Duncan Miller Gallery

Mr. Sokolenko is no stranger to science: he is a microbiologist. Reared in a family of engineers, he grew up in Obninsk, a town in central Russia and a major hub for nuclear research during the Soviet era. After moving to St. Petersburg and earning a degree in biology, he took a job at the State Photography Center, a government-supported organization that helps the city’s numerous museums preserve their aging photography collections. Two years ago he organized a semi-educational, semi-artistic show of photographs featuring harmful microbes.

By coincidence, Mr. Sokolenko’s workplace is on the same street as the Vladimir Nabokov Museum, in the house where Nabokov lived until being forced into exile by the Bolshevik Revolution. Mr. Sokolenko first became hooked on Nabokov when he read “The Defense,” a novel about a chess player gradually driven insane by his obsession with the game. Last October he began volunteering at the museum, where he learned about Nabokov’s research at Harvard.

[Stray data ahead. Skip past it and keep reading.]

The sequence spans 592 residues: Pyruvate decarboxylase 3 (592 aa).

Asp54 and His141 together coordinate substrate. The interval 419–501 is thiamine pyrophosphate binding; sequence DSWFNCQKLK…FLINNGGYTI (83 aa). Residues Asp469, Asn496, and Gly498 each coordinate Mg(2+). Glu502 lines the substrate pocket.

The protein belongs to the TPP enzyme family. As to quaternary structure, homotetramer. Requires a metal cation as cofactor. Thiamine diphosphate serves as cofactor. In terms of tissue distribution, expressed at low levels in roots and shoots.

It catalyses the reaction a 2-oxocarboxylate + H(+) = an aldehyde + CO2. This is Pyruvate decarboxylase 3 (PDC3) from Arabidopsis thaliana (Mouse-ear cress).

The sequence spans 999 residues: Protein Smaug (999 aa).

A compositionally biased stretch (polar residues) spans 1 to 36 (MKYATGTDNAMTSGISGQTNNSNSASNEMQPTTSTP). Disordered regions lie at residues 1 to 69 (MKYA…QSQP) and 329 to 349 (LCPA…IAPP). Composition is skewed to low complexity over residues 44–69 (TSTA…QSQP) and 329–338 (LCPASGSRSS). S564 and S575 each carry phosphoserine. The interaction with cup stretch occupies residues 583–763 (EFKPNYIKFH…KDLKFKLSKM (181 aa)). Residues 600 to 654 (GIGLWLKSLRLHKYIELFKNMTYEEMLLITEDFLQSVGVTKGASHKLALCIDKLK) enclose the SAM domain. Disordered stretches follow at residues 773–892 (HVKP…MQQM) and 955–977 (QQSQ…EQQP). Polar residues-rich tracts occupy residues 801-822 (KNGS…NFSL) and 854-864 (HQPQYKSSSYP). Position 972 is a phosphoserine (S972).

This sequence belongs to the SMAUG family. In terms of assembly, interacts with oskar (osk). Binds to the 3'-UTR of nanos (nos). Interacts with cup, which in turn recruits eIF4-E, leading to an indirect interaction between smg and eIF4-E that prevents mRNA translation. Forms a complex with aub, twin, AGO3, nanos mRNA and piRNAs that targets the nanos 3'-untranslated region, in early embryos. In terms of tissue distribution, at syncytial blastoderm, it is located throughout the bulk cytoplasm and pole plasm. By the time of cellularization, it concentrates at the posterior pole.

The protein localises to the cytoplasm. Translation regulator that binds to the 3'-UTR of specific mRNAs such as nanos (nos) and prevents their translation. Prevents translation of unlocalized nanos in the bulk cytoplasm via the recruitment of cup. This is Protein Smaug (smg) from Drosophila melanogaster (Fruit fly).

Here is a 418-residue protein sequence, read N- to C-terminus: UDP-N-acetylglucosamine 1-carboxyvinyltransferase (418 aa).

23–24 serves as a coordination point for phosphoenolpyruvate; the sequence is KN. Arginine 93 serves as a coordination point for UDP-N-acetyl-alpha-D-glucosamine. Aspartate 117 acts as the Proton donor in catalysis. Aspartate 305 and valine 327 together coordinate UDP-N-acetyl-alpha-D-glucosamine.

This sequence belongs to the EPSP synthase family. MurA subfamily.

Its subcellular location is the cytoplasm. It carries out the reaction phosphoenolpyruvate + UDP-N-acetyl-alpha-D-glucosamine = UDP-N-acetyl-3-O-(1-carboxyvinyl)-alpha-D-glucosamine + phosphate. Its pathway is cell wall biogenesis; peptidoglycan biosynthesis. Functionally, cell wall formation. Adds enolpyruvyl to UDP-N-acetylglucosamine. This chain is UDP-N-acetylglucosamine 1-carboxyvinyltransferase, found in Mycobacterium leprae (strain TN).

“Suddenly, I saw a completely different Nabokov, in the context of his entomological activities,” he said. “At some point I came to understand that Nabokov the writer had emerged under the influence of Nabokov the biologist.”

The New York Times, July 26, 2006


Choosing to explore core surfaces, shapes and materials, Dmitry Sokolenko describes his work as a "protest against hyperrealism in today's art." Trained as a microbiologist, much of Sokolenko's work philosophy and subject matter is influenced by Russian literary figure Vladimir Nabokov and his fascination with science and butterflies. Sokolenko uses a microscope with a Leica camera, and does no image manipulation.




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